Sometimes the giants are the good guys.
There are a whole lot of thing I don’t like about America’s biggest burger joints, but when food giants McDonald’s and Burger King take positive steps, they can move the whole food chain in a more sustainable direction.
The news from Burger King that it will make the switch to cage-free eggs in the next 5 years levels the playing field for small egg-producers across the country. Everybody moves to slightly larger-scale production methods, nobody loses financial advantage.
Here’s some super-sized news in the world of food sustainability and the humane treatment of livestock. Burger King (NYSE: BKC), the world’s second-largest fast-food chain, is making changes that will dramatically affect the welfare of the millions of chickens and pigs it uses annually.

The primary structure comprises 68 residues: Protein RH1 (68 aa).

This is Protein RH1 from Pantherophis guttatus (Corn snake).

The Miami-based company is pledging to switch to 100 percent cage-free eggs by 2017 and to eliminate gestation crates for breeding pigs. While other chains already use some cage-free eggs, the news marks the first time a major U.S. fast-food chain is going completely cage-free.
Can McDonald’s Lead in Green?
McDonald’s now has key partnerships with environmental organizations like the World Wildlife Fund and the Environmental Defense Fund and last month it launched a pilot program to phase out polystyrene beverage cups.
The international food service icon recently released a report, 2012 Global Best of Green, a collection of its best environmental practices. The report highlights recent progress in eight categories including energy, packaging, anti-littering and greening the workplace.